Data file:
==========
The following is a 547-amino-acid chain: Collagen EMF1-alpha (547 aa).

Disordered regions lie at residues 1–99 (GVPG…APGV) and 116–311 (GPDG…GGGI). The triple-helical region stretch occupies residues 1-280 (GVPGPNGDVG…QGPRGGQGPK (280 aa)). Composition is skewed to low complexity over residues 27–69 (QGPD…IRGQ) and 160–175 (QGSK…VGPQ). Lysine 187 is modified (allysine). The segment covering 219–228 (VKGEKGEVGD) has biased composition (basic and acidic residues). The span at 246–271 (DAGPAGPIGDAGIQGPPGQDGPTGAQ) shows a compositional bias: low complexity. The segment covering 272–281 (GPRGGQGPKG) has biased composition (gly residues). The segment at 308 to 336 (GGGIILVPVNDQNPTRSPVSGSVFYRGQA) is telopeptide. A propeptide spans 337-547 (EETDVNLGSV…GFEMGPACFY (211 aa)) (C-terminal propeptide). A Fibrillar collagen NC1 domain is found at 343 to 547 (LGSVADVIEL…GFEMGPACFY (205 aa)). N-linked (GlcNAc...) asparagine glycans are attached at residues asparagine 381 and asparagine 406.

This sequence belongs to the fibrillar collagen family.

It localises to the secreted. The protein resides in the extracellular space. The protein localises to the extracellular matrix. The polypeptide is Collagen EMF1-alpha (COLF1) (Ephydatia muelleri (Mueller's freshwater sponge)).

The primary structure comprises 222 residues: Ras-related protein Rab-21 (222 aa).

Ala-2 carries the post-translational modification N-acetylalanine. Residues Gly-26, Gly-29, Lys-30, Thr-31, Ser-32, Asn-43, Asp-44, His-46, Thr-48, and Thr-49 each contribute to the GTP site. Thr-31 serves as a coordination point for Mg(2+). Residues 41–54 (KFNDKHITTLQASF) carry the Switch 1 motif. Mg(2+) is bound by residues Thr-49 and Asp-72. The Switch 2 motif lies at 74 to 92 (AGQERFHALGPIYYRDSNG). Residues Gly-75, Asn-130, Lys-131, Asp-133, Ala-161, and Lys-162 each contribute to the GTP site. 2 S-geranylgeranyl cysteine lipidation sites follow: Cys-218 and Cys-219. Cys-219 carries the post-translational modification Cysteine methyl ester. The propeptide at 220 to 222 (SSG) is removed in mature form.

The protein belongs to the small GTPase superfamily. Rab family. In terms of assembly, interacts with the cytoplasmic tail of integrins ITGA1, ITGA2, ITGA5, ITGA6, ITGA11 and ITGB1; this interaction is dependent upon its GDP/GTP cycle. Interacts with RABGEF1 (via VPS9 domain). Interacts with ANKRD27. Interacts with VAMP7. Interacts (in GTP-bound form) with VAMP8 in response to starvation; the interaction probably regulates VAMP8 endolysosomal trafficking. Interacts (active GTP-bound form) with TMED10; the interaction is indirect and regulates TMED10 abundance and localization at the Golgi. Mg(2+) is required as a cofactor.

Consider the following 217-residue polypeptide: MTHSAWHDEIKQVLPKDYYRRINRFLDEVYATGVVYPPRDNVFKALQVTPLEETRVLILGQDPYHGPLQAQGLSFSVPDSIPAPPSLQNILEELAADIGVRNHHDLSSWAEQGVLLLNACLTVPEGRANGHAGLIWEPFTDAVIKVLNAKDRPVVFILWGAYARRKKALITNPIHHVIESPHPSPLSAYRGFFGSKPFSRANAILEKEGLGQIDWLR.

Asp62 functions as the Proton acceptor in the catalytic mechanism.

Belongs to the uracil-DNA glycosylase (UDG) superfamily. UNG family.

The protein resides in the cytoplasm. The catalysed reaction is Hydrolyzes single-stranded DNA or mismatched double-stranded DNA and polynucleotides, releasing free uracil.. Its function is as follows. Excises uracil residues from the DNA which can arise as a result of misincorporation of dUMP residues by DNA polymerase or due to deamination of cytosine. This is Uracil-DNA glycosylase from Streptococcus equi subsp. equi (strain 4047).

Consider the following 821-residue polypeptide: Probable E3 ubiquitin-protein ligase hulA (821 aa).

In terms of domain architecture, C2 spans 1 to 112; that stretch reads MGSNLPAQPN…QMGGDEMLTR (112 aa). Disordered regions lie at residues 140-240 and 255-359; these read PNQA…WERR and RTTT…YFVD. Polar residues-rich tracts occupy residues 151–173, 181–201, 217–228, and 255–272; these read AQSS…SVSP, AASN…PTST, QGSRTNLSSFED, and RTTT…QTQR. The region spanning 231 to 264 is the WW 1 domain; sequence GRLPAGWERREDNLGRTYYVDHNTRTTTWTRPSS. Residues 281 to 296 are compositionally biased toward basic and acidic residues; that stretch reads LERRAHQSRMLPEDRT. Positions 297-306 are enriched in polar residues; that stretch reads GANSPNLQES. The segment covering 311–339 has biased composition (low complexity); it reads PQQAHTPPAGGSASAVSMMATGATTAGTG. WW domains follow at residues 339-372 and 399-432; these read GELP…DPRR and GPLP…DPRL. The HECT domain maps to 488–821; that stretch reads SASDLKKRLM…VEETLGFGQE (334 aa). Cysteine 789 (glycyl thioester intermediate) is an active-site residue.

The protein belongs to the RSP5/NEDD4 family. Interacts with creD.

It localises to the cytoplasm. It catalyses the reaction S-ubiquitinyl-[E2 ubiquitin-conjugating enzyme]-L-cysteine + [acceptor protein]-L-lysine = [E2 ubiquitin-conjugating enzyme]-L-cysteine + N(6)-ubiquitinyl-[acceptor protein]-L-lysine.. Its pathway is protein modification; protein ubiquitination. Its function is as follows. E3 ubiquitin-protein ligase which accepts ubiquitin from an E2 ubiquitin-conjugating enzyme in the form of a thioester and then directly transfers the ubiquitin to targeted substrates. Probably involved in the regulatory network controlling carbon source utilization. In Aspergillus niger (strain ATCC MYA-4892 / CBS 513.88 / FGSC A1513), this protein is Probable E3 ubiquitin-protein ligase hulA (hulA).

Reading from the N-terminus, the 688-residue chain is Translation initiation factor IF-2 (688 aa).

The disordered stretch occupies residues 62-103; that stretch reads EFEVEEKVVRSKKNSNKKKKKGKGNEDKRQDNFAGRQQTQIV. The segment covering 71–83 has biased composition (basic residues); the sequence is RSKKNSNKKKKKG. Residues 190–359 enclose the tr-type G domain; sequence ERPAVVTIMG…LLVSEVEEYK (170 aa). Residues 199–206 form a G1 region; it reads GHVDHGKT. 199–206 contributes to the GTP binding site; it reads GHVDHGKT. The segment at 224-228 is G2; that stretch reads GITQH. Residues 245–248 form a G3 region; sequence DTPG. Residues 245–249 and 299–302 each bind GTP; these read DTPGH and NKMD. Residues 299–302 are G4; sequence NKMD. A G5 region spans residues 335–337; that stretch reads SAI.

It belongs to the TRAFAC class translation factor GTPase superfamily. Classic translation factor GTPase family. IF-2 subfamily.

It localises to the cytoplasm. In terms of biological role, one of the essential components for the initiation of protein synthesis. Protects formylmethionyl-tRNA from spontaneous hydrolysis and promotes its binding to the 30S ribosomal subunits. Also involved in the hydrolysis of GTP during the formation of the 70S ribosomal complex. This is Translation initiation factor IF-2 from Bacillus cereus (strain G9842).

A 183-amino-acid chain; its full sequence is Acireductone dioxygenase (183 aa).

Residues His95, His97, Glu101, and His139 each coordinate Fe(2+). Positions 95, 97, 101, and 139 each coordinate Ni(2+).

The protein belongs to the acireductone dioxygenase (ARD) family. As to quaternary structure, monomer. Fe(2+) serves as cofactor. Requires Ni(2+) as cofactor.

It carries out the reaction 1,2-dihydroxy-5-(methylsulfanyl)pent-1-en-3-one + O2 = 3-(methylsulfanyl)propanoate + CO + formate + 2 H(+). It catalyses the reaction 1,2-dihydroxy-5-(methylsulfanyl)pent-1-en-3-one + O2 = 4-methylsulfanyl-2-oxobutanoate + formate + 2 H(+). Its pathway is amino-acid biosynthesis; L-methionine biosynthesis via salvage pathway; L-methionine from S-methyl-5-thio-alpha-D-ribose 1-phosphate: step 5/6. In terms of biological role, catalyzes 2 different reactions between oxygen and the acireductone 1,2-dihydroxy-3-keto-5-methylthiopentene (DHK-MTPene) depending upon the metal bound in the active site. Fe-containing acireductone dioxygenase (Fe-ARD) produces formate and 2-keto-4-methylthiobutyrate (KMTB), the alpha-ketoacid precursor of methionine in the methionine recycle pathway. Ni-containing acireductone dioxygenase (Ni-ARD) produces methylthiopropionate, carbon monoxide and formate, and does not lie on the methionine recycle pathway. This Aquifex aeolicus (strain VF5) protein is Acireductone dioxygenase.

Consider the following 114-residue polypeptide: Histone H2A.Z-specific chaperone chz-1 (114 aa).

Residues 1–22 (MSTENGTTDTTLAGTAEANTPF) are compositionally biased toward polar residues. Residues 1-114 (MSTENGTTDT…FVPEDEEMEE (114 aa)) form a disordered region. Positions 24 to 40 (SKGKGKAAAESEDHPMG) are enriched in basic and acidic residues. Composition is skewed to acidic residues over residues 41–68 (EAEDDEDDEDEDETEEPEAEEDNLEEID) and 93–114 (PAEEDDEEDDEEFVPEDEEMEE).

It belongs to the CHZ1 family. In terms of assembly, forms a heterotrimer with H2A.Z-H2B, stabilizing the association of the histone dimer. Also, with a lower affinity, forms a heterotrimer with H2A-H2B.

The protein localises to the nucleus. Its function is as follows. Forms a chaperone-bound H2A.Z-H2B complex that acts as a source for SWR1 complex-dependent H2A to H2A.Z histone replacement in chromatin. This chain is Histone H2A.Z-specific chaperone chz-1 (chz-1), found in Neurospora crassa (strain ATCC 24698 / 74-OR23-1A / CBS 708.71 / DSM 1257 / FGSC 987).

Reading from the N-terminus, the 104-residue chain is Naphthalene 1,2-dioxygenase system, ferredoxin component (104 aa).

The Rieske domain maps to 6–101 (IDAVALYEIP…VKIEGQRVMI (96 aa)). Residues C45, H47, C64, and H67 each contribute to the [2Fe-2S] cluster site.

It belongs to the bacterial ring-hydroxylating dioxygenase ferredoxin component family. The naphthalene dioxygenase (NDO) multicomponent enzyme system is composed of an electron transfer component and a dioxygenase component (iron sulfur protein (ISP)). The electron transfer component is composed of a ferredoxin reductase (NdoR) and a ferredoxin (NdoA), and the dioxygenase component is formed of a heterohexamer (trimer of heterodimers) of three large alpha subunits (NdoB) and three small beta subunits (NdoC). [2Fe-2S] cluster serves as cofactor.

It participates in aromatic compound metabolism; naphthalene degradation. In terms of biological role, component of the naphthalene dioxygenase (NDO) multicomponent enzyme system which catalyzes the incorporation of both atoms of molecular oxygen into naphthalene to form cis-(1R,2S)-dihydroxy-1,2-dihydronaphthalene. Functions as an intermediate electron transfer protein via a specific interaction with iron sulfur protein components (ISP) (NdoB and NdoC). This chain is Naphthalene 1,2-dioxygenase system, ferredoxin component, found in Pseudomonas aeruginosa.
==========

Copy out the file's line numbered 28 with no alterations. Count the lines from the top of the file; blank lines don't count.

Reading from the N-terminus, the 104-residue chain is Naphthalene 1,2-dioxygenase system, ferredoxin component (104 aa).